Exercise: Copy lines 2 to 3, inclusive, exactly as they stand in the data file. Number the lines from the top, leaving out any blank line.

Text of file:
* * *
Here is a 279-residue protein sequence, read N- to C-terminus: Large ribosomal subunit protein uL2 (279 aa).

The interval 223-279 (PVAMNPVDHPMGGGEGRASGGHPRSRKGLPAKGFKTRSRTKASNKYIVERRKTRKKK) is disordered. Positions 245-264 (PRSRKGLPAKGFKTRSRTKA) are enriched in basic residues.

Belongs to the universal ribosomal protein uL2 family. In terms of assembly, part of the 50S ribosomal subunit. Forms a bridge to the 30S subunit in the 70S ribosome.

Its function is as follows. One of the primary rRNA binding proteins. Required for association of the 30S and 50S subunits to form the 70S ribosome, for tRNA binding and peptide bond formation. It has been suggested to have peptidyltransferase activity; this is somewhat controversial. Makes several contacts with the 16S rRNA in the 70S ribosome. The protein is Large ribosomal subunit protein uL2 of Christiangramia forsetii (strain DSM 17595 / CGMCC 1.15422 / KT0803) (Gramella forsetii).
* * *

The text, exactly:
The interval 223-279 (PVAMNPVDHPMGGGEGRASGGHPRSRKGLPAKGFKTRSRTKASNKYIVERRKTRKKK) is disordered. Positions 245-264 (PRSRKGLPAKGFKTRSRTKA) are enriched in basic residues.

Belongs to the universal ribosomal protein uL2 family. In terms of assembly, part of the 50S ribosomal subunit. Forms a bridge to the 30S subunit in the 70S ribosome.